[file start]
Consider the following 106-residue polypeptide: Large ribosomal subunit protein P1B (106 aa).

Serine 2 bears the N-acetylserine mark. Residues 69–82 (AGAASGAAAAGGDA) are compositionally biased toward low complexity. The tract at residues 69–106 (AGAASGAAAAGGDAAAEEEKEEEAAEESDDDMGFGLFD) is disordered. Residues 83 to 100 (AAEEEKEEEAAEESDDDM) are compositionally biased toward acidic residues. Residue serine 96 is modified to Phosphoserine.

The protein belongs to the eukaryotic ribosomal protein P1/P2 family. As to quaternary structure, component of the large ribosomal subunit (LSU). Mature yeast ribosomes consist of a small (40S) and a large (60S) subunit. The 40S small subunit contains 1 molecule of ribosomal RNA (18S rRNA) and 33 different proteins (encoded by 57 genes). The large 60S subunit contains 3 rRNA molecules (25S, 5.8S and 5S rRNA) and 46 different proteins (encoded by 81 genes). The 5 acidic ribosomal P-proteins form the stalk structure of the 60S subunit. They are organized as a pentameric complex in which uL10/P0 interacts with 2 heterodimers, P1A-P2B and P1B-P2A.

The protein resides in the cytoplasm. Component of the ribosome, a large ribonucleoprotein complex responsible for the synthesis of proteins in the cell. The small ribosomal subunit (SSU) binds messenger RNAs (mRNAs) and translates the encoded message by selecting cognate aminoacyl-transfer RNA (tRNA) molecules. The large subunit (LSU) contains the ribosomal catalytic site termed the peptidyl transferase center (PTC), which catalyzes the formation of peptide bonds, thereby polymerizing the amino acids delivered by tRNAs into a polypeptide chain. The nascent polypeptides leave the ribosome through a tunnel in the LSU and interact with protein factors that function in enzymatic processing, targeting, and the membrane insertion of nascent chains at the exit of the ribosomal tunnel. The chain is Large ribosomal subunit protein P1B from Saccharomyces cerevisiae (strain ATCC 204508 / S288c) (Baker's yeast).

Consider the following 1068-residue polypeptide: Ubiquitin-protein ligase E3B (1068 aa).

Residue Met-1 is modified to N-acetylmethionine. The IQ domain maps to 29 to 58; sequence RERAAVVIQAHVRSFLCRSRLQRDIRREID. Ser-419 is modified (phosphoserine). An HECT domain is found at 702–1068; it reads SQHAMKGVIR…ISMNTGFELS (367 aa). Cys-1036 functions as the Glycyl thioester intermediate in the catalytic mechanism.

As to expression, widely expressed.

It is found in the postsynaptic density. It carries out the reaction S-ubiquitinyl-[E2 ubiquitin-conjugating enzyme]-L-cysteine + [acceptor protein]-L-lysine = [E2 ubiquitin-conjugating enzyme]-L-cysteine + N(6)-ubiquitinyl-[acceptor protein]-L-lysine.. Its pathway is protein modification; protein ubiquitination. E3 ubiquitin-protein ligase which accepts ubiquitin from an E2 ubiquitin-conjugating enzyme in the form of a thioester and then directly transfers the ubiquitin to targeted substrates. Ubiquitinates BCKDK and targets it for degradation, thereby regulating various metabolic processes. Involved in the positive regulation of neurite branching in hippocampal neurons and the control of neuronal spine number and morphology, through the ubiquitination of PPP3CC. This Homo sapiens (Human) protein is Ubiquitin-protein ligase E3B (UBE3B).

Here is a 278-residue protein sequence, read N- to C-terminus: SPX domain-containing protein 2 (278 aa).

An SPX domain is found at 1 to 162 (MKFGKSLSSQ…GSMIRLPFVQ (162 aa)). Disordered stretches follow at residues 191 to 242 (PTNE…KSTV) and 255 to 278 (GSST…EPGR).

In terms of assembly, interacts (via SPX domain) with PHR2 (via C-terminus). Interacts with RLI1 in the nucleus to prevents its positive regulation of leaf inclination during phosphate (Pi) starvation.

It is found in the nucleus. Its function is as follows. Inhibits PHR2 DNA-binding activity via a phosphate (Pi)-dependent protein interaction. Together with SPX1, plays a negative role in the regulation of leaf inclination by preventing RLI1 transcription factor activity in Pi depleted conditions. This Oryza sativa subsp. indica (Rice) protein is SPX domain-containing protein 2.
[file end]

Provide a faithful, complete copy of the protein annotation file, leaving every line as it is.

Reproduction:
Consider the following 106-residue polypeptide: Large ribosomal subunit protein P1B (106 aa).

Serine 2 bears the N-acetylserine mark. Residues 69–82 (AGAASGAAAAGGDA) are compositionally biased toward low complexity. The tract at residues 69–106 (AGAASGAAAAGGDAAAEEEKEEEAAEESDDDMGFGLFD) is disordered. Residues 83 to 100 (AAEEEKEEEAAEESDDDM) are compositionally biased toward acidic residues. Residue serine 96 is modified to Phosphoserine.

The protein belongs to the eukaryotic ribosomal protein P1/P2 family. As to quaternary structure, component of the large ribosomal subunit (LSU). Mature yeast ribosomes consist of a small (40S) and a large (60S) subunit. The 40S small subunit contains 1 molecule of ribosomal RNA (18S rRNA) and 33 different proteins (encoded by 57 genes). The large 60S subunit contains 3 rRNA molecules (25S, 5.8S and 5S rRNA) and 46 different proteins (encoded by 81 genes). The 5 acidic ribosomal P-proteins form the stalk structure of the 60S subunit. They are organized as a pentameric complex in which uL10/P0 interacts with 2 heterodimers, P1A-P2B and P1B-P2A.

The protein resides in the cytoplasm. Component of the ribosome, a large ribonucleoprotein complex responsible for the synthesis of proteins in the cell. The small ribosomal subunit (SSU) binds messenger RNAs (mRNAs) and translates the encoded message by selecting cognate aminoacyl-transfer RNA (tRNA) molecules. The large subunit (LSU) contains the ribosomal catalytic site termed the peptidyl transferase center (PTC), which catalyzes the formation of peptide bonds, thereby polymerizing the amino acids delivered by tRNAs into a polypeptide chain. The nascent polypeptides leave the ribosome through a tunnel in the LSU and interact with protein factors that function in enzymatic processing, targeting, and the membrane insertion of nascent chains at the exit of the ribosomal tunnel. The chain is Large ribosomal subunit protein P1B from Saccharomyces cerevisiae (strain ATCC 204508 / S288c) (Baker's yeast).

Consider the following 1068-residue polypeptide: Ubiquitin-protein ligase E3B (1068 aa).

Residue Met-1 is modified to N-acetylmethionine. The IQ domain maps to 29 to 58; sequence RERAAVVIQAHVRSFLCRSRLQRDIRREID. Ser-419 is modified (phosphoserine). An HECT domain is found at 702–1068; it reads SQHAMKGVIR…ISMNTGFELS (367 aa). Cys-1036 functions as the Glycyl thioester intermediate in the catalytic mechanism.

As to expression, widely expressed.

It is found in the postsynaptic density. It carries out the reaction S-ubiquitinyl-[E2 ubiquitin-conjugating enzyme]-L-cysteine + [acceptor protein]-L-lysine = [E2 ubiquitin-conjugating enzyme]-L-cysteine + N(6)-ubiquitinyl-[acceptor protein]-L-lysine.. Its pathway is protein modification; protein ubiquitination. E3 ubiquitin-protein ligase which accepts ubiquitin from an E2 ubiquitin-conjugating enzyme in the form of a thioester and then directly transfers the ubiquitin to targeted substrates. Ubiquitinates BCKDK and targets it for degradation, thereby regulating various metabolic processes. Involved in the positive regulation of neurite branching in hippocampal neurons and the control of neuronal spine number and morphology, through the ubiquitination of PPP3CC. This Homo sapiens (Human) protein is Ubiquitin-protein ligase E3B (UBE3B).

Here is a 278-residue protein sequence, read N- to C-terminus: SPX domain-containing protein 2 (278 aa).

An SPX domain is found at 1 to 162 (MKFGKSLSSQ…GSMIRLPFVQ (162 aa)). Disordered stretches follow at residues 191 to 242 (PTNE…KSTV) and 255 to 278 (GSST…EPGR).

In terms of assembly, interacts (via SPX domain) with PHR2 (via C-terminus). Interacts with RLI1 in the nucleus to prevents its positive regulation of leaf inclination during phosphate (Pi) starvation.

It is found in the nucleus. Its function is as follows. Inhibits PHR2 DNA-binding activity via a phosphate (Pi)-dependent protein interaction. Together with SPX1, plays a negative role in the regulation of leaf inclination by preventing RLI1 transcription factor activity in Pi depleted conditions. This Oryza sativa subsp. indica (Rice) protein is SPX domain-containing protein 2.